Regulatory engagement theory [Higgins, E. T. (2006). Value from hedonic experience and engagement. Psychological Review, 113, 439–460.] proposes that value is a motivational force of attraction to or repulsion from something, and that strength of engagement contributes to value intensity independent of hedonic and other sources of value direction. This paper reviews different sources of engagement strength, including dealing with challenges by opposing interfering forces and overcoming personal resistance, preparing for something that is likely to happen, and using "fit" or "proper" means of goal pursuit. We present evidence that each of these sources of engagement strength can intensify the value of something, and we show how stronger engagement can not only make something positive more positive but also make something negative more negative. We also discuss how these effects of stronger engagement on the value of something else are independent of actors' own personal experiences during goal pursuit. We then broaden regulatory engagement theory by describing the nature of these personal experiences from different sources of engagement strength—distinct positive experiences (e.g., feeling "pleasure" vs. feeling "right") and distinct negative experiences (e.g., feeling "tension" vs. feeling "defiance")—and consider the science and art of combining them with engagement strength for maximal persuasion and influence.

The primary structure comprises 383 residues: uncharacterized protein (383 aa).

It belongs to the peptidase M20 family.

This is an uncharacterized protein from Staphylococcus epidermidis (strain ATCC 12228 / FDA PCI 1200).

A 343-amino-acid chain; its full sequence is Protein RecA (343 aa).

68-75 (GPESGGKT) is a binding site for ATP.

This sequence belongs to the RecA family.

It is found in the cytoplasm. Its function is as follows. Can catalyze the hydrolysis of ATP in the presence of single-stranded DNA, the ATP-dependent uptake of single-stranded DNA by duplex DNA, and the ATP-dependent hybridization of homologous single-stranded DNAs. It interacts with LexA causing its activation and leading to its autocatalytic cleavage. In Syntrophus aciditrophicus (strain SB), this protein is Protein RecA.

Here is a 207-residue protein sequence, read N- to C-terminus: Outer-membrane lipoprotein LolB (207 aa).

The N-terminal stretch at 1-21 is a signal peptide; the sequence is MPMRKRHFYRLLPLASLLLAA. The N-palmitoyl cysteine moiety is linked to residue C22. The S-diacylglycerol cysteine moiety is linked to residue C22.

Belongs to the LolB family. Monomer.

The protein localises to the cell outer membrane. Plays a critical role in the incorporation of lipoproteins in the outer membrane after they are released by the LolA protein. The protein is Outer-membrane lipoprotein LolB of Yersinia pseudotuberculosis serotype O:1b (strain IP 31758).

The final version of this article can be found at http://dx.doi.org/10.1016/j.jcps.2009.02.002.
Higgins, E. Tory, and Abigail Scholer. "Engaging the Consumer: The Science and Art of the Value Creation Process." Journal of Consumer Psychology 19, no. 2 (April 2009): 100-114.
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